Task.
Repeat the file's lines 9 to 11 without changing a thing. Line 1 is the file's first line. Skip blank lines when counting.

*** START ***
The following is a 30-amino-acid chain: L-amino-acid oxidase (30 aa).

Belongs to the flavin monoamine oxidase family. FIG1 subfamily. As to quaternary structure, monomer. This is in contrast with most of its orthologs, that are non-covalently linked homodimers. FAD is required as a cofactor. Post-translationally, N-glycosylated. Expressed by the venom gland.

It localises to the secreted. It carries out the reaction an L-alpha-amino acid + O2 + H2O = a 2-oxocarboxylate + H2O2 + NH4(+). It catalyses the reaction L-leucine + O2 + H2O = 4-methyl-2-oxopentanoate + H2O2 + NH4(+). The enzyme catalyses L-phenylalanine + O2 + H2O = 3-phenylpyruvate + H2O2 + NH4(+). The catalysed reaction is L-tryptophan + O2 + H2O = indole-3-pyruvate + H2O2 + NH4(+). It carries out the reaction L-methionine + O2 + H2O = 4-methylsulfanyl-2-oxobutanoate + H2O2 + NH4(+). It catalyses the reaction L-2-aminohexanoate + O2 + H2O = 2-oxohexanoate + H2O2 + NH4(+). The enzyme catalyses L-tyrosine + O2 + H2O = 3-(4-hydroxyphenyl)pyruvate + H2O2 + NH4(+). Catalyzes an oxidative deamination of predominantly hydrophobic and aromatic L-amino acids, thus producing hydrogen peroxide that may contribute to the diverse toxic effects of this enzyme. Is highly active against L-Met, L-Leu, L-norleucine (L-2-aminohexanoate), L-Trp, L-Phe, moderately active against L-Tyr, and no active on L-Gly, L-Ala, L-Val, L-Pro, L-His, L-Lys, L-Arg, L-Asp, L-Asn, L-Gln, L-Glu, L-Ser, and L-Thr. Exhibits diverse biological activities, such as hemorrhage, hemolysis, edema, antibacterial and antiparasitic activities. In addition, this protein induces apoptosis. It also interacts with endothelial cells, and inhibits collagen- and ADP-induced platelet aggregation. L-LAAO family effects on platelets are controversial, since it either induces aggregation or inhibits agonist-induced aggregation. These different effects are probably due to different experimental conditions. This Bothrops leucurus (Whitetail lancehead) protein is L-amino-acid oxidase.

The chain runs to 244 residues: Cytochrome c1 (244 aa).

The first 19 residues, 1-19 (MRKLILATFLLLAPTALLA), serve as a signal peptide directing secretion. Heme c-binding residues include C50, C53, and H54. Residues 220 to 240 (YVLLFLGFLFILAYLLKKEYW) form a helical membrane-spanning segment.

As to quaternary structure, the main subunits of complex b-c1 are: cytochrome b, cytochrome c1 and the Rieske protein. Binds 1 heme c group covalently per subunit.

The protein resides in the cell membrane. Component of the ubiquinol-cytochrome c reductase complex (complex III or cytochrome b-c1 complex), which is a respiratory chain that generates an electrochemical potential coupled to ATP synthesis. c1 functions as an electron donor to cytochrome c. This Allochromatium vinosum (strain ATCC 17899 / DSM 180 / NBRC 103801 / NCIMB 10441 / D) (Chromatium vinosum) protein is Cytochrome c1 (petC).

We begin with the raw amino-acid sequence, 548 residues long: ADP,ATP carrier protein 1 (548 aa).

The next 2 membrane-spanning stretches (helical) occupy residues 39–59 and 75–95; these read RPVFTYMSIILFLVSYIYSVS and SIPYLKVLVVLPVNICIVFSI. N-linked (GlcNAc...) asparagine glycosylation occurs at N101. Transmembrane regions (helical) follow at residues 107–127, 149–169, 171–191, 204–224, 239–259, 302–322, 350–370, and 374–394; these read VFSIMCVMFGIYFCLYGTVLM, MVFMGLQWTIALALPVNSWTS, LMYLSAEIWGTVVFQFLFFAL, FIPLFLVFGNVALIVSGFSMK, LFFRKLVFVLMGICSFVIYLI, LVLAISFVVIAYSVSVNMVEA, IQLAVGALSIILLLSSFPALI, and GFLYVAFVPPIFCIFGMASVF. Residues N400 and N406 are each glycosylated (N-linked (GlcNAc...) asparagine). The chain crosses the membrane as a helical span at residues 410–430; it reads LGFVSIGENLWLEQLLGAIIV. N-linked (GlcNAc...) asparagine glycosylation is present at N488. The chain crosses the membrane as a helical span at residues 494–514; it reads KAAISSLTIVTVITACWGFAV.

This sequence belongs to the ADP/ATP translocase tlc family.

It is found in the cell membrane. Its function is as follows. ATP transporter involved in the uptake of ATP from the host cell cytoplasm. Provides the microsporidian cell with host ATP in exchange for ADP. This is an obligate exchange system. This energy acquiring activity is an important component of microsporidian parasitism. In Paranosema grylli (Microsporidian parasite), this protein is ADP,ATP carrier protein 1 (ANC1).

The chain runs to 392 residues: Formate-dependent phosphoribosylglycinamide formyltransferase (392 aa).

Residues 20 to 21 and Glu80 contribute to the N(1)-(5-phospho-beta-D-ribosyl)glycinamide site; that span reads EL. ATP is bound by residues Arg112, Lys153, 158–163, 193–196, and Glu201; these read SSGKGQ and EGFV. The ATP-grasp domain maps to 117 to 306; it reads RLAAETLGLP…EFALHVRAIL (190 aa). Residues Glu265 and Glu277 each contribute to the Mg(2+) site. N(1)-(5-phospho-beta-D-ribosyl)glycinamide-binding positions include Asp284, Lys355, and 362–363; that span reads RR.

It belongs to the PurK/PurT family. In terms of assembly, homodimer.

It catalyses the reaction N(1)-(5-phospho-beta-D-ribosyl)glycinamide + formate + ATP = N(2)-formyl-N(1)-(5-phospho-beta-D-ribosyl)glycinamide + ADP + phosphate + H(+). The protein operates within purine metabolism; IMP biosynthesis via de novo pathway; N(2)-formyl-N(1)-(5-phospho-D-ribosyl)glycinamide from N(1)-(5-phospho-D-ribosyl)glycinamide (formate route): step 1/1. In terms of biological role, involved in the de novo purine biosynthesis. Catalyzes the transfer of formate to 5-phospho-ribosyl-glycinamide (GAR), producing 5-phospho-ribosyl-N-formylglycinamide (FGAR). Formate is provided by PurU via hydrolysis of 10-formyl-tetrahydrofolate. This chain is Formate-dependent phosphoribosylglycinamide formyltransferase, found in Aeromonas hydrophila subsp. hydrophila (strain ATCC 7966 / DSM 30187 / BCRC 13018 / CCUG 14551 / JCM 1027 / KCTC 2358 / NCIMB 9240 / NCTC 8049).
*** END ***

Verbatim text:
The next 2 membrane-spanning stretches (helical) occupy residues 39–59 and 75–95; these read RPVFTYMSIILFLVSYIYSVS and SIPYLKVLVVLPVNICIVFSI. N-linked (GlcNAc...) asparagine glycosylation occurs at N101. Transmembrane regions (helical) follow at residues 107–127, 149–169, 171–191, 204–224, 239–259, 302–322, 350–370, and 374–394; these read VFSIMCVMFGIYFCLYGTVLM, MVFMGLQWTIALALPVNSWTS, LMYLSAEIWGTVVFQFLFFAL, FIPLFLVFGNVALIVSGFSMK, LFFRKLVFVLMGICSFVIYLI, LVLAISFVVIAYSVSVNMVEA, IQLAVGALSIILLLSSFPALI, and GFLYVAFVPPIFCIFGMASVF. Residues N400 and N406 are each glycosylated (N-linked (GlcNAc...) asparagine). The chain crosses the membrane as a helical span at residues 410–430; it reads LGFVSIGENLWLEQLLGAIIV. N-linked (GlcNAc...) asparagine glycosylation is present at N488. The chain crosses the membrane as a helical span at residues 494–514; it reads KAAISSLTIVTVITACWGFAV.

This sequence belongs to the ADP/ATP translocase tlc family.

It is found in the cell membrane. Its function is as follows. ATP transporter involved in the uptake of ATP from the host cell cytoplasm. Provides the microsporidian cell with host ATP in exchange for ADP. This is an obligate exchange system. This energy acquiring activity is an important component of microsporidian parasitism. In Paranosema grylli (Microsporidian parasite), this protein is ADP,ATP carrier protein 1 (ANC1).